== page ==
Appeal court to decide if judge made manslaughter sentence mistake
A Supreme Court judge “misapprehended the evidence” in a manslaughter case, which led to a more lenient prison sentence for a Fort McPherson man late last year, a Crown prosecutor said in court on Tuesday.
When the Crown makes an appeal “there’s usually a steep hill to climb when we take issue with a sentence,” prosecutor Blair MacPherson admitted to the three judges on the NWT Court of Appeal, but “we are of the view there was an error here … that had significant impact on the sentence.”
In an agreement with the Crown – made in consultation with the RCMP and the victim’s family – Darcy Nerysoo pleaded guilty in April 2019 to manslaughter causing the death of cousin and good friend Davey Firth Stewart.
The incident happened on June 29, 2018 in Fort McPherson.
Both men were extremely intoxicated and had been brawling consensually before the fatal blows were struck by Nerysoo, 30, while Stewart, 31, was on the ground.
The court heard Nerysoo had been drinking for about a week before the incident, while an autopsy found Stewart had almost six times the legal blood alcohol limit.
The cause of death was multiple blunt force injuries consistent with a traumatic brain injury.
Sentencing took place in the community in June 2019. In his written reason for his decision, Supreme Court Justice Andrew Mahar stated the two men were at a mutual friend’s house when they got “into a pointless fight over nothing.” A friend said the two men were not even making sense at the point when the fight started.
“According to Darcy Nerysoo in his statement to police, he … lost his temper with his friend and cousin,” said Mahar at the time. “He punched Davey Stewart five times in the head and when he fell to the ground he stomped on Davey Stewart’s stomach a couple of times.
Nerysoo then ended the fight and left the house. The injured Stewart was conscious and was helped to the couch by the mutual friend, who then began to clean up the home.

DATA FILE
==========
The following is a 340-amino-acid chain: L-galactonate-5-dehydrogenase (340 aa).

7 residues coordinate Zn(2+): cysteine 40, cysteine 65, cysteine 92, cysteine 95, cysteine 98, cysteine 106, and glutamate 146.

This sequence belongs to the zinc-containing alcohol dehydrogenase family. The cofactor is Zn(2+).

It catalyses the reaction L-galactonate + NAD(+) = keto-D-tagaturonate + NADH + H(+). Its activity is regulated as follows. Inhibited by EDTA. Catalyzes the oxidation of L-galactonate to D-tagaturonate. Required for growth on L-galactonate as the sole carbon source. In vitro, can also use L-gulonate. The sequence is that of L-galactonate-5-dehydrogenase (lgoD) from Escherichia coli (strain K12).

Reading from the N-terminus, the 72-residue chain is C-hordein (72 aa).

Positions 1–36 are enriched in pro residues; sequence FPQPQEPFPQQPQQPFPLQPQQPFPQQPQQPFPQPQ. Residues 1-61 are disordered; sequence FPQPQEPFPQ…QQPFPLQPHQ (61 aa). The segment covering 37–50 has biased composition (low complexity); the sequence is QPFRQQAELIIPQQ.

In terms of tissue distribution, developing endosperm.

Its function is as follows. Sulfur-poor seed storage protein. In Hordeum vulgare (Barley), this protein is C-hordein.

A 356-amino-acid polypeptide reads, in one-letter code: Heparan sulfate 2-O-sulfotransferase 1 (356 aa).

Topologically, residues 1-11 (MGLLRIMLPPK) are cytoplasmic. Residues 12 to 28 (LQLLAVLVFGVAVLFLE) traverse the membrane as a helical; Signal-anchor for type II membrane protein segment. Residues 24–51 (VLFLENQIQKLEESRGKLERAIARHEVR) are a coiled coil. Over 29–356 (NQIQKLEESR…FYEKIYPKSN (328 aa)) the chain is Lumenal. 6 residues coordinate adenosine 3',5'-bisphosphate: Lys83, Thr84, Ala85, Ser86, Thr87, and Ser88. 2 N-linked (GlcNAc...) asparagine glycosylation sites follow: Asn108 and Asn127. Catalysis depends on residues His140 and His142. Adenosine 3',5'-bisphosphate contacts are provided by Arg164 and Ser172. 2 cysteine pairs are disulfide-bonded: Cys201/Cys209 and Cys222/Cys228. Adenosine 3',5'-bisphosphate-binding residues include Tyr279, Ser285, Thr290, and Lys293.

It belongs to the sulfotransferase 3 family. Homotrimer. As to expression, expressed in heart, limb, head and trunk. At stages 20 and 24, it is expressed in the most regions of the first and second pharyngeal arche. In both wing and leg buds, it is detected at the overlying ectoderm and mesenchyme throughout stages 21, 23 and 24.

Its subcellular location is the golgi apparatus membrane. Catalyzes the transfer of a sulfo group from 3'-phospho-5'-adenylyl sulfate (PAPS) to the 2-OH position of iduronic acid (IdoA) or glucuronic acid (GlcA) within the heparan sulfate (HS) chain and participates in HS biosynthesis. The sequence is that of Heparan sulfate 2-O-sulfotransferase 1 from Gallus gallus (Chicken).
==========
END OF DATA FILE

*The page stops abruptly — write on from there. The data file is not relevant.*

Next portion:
“He believed that Davey Stewart had passed out on the couch,” stated Mahar. “He then noticed that Davey Stewart was not breathing. He tried to resuscitate him, without success, and Davey Stewart died.”
Mahar stated both young men were struggling with alcohol and trying to find their place in the world.
“They were good friends and a support for each other in the course of their struggles, which makes this case even sadder,” he said, noting Nerysoo was clearly remorseful.
“It is absolutely clear on the facts of this case that Darcy Nerysoo had no intention to kill Davey Stewart. I have to consider how this case fits with other cases of manslaughter to determine an appropriate sentence.”
Mahar decided the appropriate sentence was three years of imprisonment, followed by three years of probation, during which time Nerysoo must not possess or consume alcohol.
With his pre-trial credit, Nerysoo had 560 days left to serve. By law, most offenders must be released by the Correctional Service of Canada, with supervision, after serving two-thirds of their sentence.
Nerysoo was released in June this year, roughly two years after he killed Stewart, and returned to Fort McPherson before leaving to work in the Tuktoyaktuk area, his lawyer Charles Davison told the appeal court on Tuesday.
Judge ‘misunderstood key point’
Prosecutor MacPherson told the appeal court Nerysoo should stiil be behind bars, serving about a five-year prison sentence.
“The agreed statement of facts clearly sets out that the consent fight was over between these two men and that Mr Nerysoo … punched Mr Stewart [who was on the floor] over five times and stomped him a couple of times,” said MacPherson.
“We’re of the view that the sentencing judge … misapprehended or misunderstood this key point.
“It’s respectfully submitted that [the judge thought] it was very much a consent fight that went too far and that the fatal blows were administered in the context of that consent fight … and that the blows were administered when the two men were standing up.
“It’s clear this misapprehension had a significant impact on the [sentence] reasoning process. This is the beating of a man who was on the ground.”
MacPherson said had the judge understood the evidence, he would not have “been so quick” to place the sentence at the lower end of the accepted spectrum for manslaughter, but rather more in the middle.
Defence lawyer Davison told the appeal court the Crown’s appeal should be dismissed as no error was made.
“To overturn, or to find that a judge made an error of fact, you would have to find that he came to a conclusion that not only was wrong, or something that you disagree with, but in fact that it was an unreasonable result – that is a fairly high standard,” said Davison.
“At best, what we are talking about here is a detail of the positioning of the two men when certain blows were struck, not the overall substance.
“The ending of a consent fight is not as clear-cut as [the Crown] would like the court to understand.”
The three-judge panel reserved its decision.